There was a wonderful article in a recent issue of The New York Times by David Brooks. He reflected on suffering, and the article was quoted in the sermon today as well. He says in it that often when people emerge  from suffering, they are not healed completely; they are just different.

There is truth in that. I am not the same person I was ten months ago. Glenn's sudden traumatic death, and my mother's recent death were defining moments of grief and sadness in my life. They left scars.

But he went on to say in his sermon, that although the wounds may still be visible, they do not have to define us; that by the knowledge that there is grace in this life and the next, through the risen Christ, we can have hope.

My wounds are still there. Visible in my tears sometimes.  But, being an Easter person , I know that I am also stronger, more aware, more grateful for the people in my life who I love, and full of promise and hope for the future. And assured of the next one.

Remaining an Easter person.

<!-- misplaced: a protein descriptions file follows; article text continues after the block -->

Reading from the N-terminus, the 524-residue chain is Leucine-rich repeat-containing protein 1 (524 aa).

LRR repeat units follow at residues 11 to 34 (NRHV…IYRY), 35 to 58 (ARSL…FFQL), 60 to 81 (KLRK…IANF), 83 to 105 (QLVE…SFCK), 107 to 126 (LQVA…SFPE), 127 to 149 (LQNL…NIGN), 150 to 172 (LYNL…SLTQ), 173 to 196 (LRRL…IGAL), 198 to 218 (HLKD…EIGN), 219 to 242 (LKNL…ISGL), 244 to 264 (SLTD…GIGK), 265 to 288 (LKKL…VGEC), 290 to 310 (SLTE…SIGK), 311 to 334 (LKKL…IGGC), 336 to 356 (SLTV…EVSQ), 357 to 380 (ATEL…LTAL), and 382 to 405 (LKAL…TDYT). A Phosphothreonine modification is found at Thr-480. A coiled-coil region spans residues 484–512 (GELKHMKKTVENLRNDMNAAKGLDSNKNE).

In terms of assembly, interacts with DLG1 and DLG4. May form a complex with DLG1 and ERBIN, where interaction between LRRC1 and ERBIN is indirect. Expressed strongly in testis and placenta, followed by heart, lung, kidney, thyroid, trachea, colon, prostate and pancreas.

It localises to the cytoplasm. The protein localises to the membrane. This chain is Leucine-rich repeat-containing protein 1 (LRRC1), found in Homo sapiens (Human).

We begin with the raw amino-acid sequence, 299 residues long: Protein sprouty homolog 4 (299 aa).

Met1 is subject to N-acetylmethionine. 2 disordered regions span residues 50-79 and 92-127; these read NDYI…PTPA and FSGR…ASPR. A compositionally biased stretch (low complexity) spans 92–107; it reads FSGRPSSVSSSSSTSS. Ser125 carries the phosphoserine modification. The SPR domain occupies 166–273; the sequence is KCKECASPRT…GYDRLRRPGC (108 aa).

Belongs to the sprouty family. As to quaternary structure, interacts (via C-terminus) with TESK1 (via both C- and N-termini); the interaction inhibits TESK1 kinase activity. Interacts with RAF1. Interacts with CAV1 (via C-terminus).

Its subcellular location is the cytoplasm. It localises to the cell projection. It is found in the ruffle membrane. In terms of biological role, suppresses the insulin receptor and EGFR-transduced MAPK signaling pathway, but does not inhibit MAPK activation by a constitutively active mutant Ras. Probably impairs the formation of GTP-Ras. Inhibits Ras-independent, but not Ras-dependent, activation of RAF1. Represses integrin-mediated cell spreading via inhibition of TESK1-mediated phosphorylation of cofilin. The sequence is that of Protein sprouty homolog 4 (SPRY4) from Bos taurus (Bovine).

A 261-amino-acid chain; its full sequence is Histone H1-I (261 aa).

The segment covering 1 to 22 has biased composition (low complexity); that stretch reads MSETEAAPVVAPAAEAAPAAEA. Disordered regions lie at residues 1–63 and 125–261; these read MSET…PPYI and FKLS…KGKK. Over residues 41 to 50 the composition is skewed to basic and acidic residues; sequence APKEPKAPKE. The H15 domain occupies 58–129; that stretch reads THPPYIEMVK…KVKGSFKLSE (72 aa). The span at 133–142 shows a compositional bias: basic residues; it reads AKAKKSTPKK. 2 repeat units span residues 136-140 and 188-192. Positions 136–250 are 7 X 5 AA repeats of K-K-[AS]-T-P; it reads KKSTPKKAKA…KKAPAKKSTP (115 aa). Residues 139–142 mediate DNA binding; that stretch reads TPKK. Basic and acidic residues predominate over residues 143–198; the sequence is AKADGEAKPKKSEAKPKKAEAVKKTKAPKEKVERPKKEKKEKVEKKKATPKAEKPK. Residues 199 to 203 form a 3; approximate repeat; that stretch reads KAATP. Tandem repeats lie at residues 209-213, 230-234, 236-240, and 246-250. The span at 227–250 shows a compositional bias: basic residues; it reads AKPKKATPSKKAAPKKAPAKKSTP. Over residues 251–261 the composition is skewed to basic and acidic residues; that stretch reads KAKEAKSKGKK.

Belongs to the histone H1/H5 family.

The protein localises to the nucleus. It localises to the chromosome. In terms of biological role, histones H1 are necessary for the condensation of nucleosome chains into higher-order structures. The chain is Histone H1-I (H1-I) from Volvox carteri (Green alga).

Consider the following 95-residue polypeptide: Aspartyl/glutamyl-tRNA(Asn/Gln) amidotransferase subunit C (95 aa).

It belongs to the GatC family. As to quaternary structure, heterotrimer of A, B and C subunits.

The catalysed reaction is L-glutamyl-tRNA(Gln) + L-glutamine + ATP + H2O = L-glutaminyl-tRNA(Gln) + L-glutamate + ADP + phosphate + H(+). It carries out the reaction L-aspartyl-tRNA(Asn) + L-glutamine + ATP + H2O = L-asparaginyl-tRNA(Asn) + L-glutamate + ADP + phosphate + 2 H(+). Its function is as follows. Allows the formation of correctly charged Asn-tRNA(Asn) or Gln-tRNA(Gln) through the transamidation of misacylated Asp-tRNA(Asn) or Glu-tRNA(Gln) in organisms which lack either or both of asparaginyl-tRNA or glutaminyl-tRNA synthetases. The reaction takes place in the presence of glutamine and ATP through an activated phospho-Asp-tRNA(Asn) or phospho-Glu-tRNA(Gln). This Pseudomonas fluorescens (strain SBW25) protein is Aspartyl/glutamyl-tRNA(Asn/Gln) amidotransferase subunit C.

On the journey.

Sunday, April 13, 2014

A Different Journey

This has been a journey within my journey.
My mother fell critically ill while I was on vacation in Mexico in March. The day after I returned, she was returned to her assisted living facility under the care of hospice. She knew, and we knew that it was the end.  I made the conscious decision to stay with her for her final journey, and I did , with help from my brother and friends. At the very end, at 1:53 a.m on March 24, she gave " the whisper of death" as I sang every hymn she loved,, and prayed every prayer I could find, and held her hand. And  although it was not a surprise, it still was. I went home numbly.  It was such a different experience than Glenn's death that I wasn't sure how to respond or how to feel.  I spent many hours reliving his death and loss again mixed with pure grief for my mom. It was hard to tell where one stopped and the other began.
We decided for many reasons to wait almost three weeks for her funeral and burial in Milwaukee.
During those weeks, it was incredibly hard to carry on in life and work as if everything was normal. Apparently my brother had the same experience. He would awaken in the night and hear the Louis Armstrong songs we played for her in his head, over and over.